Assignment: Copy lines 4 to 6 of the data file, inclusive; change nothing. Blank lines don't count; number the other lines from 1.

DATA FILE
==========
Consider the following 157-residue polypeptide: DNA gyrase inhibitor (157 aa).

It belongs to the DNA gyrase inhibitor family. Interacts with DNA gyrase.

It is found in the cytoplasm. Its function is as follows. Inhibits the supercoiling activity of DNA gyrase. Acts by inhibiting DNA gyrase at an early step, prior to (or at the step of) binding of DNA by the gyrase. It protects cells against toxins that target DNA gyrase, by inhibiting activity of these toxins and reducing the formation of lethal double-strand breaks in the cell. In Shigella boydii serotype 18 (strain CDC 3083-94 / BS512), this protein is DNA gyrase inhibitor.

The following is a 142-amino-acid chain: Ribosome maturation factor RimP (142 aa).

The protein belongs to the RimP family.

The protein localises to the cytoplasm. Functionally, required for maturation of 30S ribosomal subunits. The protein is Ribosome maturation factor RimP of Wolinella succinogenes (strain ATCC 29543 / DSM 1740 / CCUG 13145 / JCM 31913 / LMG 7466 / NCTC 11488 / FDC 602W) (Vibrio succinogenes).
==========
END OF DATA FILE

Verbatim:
The following is a 142-amino-acid chain: Ribosome maturation factor RimP (142 aa).

The protein belongs to the RimP family.

The protein localises to the cytoplasm. Functionally, required for maturation of 30S ribosomal subunits. The protein is Ribosome maturation factor RimP of Wolinella succinogenes (strain ATCC 29543 / DSM 1740 / CCUG 13145 / JCM 31913 / LMG 7466 / NCTC 11488 / FDC 602W) (Vibrio succinogenes).